Overview of California's Natural Hazards

Instructor: Artem Cheprasov
This lesson is going to go over California's natural hazards. You'll learn about what they are, why they occur, what factors might increase their risk of occurrence, and some places where they may be more likely to happen.

Natural Hazards

Where do you live? What natural hazards are around you? Maybe it's a dormant volcano. Perhaps you live in tornado alley or an earthquake zone. Well, people who live in California have their own natural hazards to worry about as well. In this lesson, we're going to go over the major natural hazards found in this state.

Forest Fires

California is susceptible to numerous natural hazards. This state is home to many beautiful national parks, which are filled to the brim with amazing trees! The problem is, droughts can predispose to forest fires and lightning and human activity, like campfires, can start them. These fires can lead to the loss of many homes, animals, and even human lives. The risk of forest fires is particularly high all over the northern part of the state

A wildfire in California.
A wildfire in California.

Earthquakes

California is also very well-known for its earthquakes. Why? That's because the state is located along fault lines, places where fragments of the Earth's crust slide along one another. These are difficult to predict and can thus lead to devastating damage.

These earthquakes can act as triggers for landslides, especially in mountainous terrain devoid of vegetation whose roots can help keep soil and rock in place. Earthquakes can also trigger liquefaction. This refers to a process whereby soil becomes saturated with water and thus acts like a liquid. This means the soil won't be able to supports structures like office buildings and homes!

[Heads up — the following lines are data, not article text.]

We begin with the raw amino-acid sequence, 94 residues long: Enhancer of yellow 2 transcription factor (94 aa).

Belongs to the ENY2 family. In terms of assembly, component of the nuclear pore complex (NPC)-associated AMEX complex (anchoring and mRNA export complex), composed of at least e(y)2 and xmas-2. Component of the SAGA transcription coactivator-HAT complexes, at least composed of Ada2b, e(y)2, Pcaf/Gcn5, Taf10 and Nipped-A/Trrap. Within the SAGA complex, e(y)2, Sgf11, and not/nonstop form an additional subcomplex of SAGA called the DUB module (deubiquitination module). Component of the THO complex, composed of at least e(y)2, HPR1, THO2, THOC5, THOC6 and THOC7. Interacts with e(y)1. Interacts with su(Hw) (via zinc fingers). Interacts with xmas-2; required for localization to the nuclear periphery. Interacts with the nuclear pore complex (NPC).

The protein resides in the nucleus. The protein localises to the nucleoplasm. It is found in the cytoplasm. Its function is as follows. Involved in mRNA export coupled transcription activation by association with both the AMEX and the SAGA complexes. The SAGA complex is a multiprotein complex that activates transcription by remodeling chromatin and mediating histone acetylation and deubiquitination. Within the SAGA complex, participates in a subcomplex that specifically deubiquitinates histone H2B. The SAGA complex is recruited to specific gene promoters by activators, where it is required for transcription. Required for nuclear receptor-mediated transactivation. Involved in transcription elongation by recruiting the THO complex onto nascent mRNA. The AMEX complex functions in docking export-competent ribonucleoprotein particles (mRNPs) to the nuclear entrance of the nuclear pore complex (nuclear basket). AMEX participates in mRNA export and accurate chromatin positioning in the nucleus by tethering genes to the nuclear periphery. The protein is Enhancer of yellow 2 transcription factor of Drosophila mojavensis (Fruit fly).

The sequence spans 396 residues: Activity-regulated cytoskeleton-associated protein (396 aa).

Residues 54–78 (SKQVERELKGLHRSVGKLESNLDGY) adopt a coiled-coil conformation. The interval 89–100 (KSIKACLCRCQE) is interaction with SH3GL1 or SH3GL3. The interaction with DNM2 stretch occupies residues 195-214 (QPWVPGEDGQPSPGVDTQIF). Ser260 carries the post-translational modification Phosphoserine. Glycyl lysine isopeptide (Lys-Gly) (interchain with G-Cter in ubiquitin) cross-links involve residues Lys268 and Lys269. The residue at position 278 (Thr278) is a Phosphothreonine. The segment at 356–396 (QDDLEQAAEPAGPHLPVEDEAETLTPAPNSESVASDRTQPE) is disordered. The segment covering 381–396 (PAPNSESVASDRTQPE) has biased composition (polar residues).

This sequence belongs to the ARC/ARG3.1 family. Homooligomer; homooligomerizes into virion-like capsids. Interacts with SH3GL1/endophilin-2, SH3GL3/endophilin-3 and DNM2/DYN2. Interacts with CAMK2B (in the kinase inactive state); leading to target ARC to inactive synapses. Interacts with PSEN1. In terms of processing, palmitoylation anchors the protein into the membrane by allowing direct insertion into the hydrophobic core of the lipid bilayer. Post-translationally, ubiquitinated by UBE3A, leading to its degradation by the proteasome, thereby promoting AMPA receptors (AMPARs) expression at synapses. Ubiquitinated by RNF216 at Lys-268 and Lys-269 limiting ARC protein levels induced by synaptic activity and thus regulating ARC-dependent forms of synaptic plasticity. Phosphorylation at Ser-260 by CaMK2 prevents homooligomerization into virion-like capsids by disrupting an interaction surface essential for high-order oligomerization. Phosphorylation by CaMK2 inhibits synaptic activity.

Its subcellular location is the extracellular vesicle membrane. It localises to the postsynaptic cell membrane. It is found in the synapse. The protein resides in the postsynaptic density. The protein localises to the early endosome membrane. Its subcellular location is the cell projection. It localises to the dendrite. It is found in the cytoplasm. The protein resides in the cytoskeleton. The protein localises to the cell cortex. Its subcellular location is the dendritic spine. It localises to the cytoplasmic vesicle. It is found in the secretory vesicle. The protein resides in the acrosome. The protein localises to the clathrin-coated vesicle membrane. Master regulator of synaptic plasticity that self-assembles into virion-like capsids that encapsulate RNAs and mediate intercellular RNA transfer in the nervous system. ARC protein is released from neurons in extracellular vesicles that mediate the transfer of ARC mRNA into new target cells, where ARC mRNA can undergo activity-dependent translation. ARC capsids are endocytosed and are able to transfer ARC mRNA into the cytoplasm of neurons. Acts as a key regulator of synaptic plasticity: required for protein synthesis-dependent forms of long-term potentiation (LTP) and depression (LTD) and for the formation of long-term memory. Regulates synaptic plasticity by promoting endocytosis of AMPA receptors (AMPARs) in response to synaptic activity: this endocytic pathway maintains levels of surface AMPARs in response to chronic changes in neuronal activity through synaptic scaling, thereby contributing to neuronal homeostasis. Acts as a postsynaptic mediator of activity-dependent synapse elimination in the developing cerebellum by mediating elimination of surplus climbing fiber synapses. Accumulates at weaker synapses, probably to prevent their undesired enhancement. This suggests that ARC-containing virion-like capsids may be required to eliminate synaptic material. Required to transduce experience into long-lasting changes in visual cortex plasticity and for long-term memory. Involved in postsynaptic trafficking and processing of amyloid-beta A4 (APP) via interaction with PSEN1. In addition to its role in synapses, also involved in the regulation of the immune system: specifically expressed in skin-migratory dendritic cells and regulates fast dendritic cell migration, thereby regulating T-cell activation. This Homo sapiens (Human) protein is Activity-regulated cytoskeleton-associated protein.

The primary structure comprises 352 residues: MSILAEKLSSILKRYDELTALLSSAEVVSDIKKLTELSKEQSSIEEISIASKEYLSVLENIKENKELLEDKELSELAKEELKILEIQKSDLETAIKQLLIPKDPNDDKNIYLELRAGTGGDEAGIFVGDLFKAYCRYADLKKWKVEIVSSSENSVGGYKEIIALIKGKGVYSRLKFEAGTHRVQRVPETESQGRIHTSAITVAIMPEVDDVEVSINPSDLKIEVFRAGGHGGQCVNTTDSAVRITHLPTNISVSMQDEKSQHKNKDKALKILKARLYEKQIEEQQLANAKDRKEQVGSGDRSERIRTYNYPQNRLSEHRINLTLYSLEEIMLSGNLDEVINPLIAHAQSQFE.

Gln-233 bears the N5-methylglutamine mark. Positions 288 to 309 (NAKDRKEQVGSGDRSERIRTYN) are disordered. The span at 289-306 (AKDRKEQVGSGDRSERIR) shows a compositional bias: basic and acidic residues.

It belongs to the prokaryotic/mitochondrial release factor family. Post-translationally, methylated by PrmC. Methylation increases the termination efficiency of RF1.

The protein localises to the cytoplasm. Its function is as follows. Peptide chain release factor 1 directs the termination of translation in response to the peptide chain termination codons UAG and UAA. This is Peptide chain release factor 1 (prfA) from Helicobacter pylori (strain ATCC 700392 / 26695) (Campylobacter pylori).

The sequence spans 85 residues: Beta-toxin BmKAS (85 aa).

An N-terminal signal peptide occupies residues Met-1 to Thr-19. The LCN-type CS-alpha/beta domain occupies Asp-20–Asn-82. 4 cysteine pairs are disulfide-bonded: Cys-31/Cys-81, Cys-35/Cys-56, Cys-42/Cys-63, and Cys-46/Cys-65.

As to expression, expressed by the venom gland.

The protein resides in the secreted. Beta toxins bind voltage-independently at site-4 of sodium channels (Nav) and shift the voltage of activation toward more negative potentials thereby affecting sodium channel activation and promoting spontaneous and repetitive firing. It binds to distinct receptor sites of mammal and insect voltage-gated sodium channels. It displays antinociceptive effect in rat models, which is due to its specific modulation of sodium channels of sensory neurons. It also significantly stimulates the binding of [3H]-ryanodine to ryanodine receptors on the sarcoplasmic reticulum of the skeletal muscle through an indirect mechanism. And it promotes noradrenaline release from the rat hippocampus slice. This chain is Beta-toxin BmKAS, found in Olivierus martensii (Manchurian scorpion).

California is most susceptible to earthquakes and its possible consequences in its middle and southern regions, especially towards the western portions of these areas.

Tsunamis & Floods

On the note of earthquakes. Underwater earthquakes near and far away from the California coast can trigger waves, called tsunamis, which can crash into the California coast. High risk tsunami areas are located all along the coast of the state, such as around the town of Eureka and near Long Beach.

Tsunamis can cause utter devastation as they flood the communities they crash into. However, California doesn't need tsunamis for floods to devastate the state. In fact floods also occur in California as bodies of water, such as rivers, swell with excess water and dump their waters into areas known as floodplains.

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